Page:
2016-05-05 / Front Page

City manager takes new approach to Saco budget

By Ben Meiklejohn
Staff Writer

SACO – In his first year as city administrator, Kevin Sutherland has worked with department heads to establish a “maintenance of effort” budget, one that retains the services provided by the city with minimal impact to the taxpayer. Sutherland said he changed the budget process from previous years in an effort to better explain the budget to the city council and the public.

Among changes in how the budget is presented, Sutherland moved employee salaries and benefits out of its own piece of the budget pie, and instead categorized them as appropriations in each city department.

“The bigger parts are really public safety and public works,” Sutherland said. “They’re about half the budget.”

In future years, Sutherland said he plans to separate the costs of facilities into each department’s respective allocations.

Sutherland has proposed to the city council a nearly $49 million budget for fiscal year 2017, which includes city expenditures and York County taxes. The school board unanimously approved a $34 million budget for the city’s schools on March 2, which the city council is scheduled to vote on at its Monday, May 9 meeting.

Sutherland said the proposed budget represents a $281,822 increase from the current budget and a 1.45 percent increase on the tax levy. However, most taxpayers won’t see an increase in their tax bill due to the state’s expansion of the Homestead Exemption, which exempts a certain amount of the assessed value of a primary residence from being taxed.

In previous years, $10,000 of the assessed value was exempted, but in 2017, the amount exempted will increase to $15,000 and in 2018, $20,000.

Sutherland said the additional $5,000 reduction to the assessed value next year will save property owners $100 on their tax bill but result in a loss of revenue for the city of nearly $200,000.

“This budget proposes raising taxes just enough to gain that loss back, effectively keeping taxes the same for residents of Saco,” Sutherland wrote in a letter to city councilors, explaining his proposal.

Sutherland said he felt it was important for councilors to know the per-month impact of a city’s budget on a property owner because most people pay bills on a monthly basis, not annually.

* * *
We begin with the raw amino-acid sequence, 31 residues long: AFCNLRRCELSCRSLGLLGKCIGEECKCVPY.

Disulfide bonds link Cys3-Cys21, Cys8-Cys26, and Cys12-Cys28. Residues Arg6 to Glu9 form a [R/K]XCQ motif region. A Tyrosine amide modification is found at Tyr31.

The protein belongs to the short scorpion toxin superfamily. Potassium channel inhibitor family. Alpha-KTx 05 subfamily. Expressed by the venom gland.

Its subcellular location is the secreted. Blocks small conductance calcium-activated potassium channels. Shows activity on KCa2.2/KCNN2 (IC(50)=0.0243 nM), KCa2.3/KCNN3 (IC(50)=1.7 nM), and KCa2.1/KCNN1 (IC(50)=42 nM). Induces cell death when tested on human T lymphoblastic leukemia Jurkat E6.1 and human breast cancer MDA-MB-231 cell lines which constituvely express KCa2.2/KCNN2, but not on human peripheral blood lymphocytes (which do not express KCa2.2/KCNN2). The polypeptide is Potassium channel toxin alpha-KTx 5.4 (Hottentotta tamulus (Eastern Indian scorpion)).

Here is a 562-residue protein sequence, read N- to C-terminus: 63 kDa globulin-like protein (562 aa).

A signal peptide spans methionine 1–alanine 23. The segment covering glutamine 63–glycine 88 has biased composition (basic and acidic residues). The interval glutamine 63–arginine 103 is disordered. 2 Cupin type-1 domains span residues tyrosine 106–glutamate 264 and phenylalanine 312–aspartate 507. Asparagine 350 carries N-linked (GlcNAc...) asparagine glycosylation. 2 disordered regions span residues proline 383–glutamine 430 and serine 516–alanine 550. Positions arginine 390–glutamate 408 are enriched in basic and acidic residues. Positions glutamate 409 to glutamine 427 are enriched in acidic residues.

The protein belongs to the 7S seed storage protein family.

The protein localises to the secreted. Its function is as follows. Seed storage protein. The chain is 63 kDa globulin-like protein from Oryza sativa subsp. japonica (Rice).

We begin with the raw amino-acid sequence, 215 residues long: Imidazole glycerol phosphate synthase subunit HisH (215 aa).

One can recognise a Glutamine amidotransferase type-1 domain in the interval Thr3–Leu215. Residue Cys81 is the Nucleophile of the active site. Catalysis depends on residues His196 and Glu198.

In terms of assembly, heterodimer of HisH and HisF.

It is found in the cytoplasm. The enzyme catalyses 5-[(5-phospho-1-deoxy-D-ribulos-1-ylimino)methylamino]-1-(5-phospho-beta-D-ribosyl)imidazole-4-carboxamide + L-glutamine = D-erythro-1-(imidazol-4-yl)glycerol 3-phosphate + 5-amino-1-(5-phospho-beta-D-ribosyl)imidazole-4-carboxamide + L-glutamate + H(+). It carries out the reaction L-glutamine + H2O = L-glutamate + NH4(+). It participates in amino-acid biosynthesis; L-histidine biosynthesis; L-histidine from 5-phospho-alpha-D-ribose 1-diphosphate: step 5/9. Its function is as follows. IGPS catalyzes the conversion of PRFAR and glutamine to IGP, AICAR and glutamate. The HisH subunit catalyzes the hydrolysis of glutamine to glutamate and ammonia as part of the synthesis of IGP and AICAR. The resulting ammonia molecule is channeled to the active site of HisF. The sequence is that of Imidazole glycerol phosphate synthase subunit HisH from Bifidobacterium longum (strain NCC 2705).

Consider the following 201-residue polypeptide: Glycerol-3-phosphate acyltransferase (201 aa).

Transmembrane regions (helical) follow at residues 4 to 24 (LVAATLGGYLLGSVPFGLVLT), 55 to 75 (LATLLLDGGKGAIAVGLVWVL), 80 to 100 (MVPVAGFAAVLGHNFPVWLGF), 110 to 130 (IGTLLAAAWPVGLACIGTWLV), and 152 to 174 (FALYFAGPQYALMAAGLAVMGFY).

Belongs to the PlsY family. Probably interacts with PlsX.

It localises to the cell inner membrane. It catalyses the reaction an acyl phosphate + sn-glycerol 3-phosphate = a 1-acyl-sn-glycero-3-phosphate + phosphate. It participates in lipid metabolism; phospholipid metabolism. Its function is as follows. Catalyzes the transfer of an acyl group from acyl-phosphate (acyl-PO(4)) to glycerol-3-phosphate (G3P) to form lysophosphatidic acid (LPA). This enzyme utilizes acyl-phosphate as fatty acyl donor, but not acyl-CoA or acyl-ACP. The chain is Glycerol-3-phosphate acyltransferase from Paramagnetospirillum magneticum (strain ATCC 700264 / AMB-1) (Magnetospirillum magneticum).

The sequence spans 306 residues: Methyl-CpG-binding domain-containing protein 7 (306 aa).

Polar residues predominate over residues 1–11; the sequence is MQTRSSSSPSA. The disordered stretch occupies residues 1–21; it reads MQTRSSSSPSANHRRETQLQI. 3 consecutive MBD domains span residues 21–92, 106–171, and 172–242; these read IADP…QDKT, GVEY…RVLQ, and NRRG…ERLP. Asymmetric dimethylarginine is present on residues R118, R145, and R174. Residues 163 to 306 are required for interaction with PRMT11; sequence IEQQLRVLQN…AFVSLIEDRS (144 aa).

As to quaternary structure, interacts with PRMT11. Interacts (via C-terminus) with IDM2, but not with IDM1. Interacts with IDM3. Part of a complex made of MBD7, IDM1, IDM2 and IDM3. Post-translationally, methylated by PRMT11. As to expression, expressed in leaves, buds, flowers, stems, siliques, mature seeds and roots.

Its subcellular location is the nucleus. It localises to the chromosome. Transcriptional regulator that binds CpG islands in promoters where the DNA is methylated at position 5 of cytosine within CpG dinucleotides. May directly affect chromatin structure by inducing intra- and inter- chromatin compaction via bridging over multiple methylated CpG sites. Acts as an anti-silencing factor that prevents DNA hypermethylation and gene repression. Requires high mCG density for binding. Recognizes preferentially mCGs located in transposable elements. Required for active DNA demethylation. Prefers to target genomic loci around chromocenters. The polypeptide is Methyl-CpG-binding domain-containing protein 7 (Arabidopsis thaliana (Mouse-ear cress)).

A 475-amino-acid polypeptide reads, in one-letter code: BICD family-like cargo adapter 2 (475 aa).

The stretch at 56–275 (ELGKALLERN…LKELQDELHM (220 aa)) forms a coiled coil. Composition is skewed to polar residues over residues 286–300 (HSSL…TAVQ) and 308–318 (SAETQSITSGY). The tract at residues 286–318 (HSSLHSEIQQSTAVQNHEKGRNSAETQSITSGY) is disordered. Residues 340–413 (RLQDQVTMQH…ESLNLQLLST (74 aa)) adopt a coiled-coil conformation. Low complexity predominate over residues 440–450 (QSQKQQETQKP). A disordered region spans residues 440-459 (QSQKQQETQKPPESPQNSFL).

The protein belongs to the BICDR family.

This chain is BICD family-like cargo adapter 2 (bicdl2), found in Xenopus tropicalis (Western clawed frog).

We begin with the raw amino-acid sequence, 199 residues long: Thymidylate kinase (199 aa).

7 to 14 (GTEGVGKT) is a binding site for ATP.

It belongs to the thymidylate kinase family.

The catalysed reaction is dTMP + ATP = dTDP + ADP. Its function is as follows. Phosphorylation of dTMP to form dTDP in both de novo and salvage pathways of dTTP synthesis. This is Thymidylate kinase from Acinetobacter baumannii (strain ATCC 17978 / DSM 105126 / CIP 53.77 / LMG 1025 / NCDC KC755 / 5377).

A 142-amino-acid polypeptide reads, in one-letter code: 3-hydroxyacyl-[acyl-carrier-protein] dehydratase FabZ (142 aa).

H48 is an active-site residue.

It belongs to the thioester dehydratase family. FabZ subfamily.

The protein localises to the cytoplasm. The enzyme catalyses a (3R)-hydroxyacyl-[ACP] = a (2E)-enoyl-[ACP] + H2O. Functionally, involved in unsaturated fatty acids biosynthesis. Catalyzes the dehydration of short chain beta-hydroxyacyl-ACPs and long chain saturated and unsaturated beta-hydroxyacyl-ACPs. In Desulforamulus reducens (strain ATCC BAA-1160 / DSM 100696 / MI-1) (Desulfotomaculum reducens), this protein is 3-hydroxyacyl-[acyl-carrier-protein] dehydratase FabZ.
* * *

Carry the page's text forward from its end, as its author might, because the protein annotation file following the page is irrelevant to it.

Sutherland said the median value of a home in Saco is $211,000, which results in a $4,000 tax bill under the current mil rate of $19.22 per $1,000 of valuation – or $338 per month. Of that monthly amount, Sutherland said homeowners pay $189 for the school budget, $139 for the city budget and $10 to York County.

The proposed budget would represent a $19.74 mil rate, but with the Homestead Exemption, Sutherland said owners of a primary residence at the median value would see an overall increase of $11.62 on their tax bill – or less than $1 a month.

Sutherland said increasing other city revenues is an important factor in keeping the mil rate from rising too much. In the past four years, Sutherland said the city has increased its revenue by 5 percent. Sources of revenue include fees for participation in parks and recreation activities, parking meters and transfer station fees.

Sutherland said the proposed budget would remove a provision that allows users to bring 3 cubic yards of waste per year to the transfer station free of charge.

Among the largest expenditure increases projected, Sutherland said salaries would increase by $180,000, pensions by $120,000, and health insurance, $250,000. The city’s debt payments would also increase by $180,000 because of two bonds approved by voters in recent years – a $990,000 loan to restore Stackpole Bridge and $450,000 to improve energy efficiency at Saco Middle School and the police station.

Sutherland said he credited department heads for helping to keep tax rates down. He asked them to make the necessary reductions in their departments, totaling $680,000, so as to keep the mil rate lower than a 1.5 percent increase.

“The more important story is that we actually got staff to cut further than $680,000, because they came back at a levy growth of 1.45 percent,” he said.

Sutherland said even though he has previously developed a $164 million budget as the budget coordinator for Tompkins County in New York, forming a budget for a Maine municipality has been a learning experience for him.

“It was a little different there in terms of incorporating the school budgets. They were all separate tax bills,” Sutherland said. “It’s new to me where it’s all in one bill, and having to spend time explaining it. With a couple more years behind me, I will do a better job. I truly appreciate the council and department heads giving me the opportunity to change (the process). That’s what my goal was in this local budget.”

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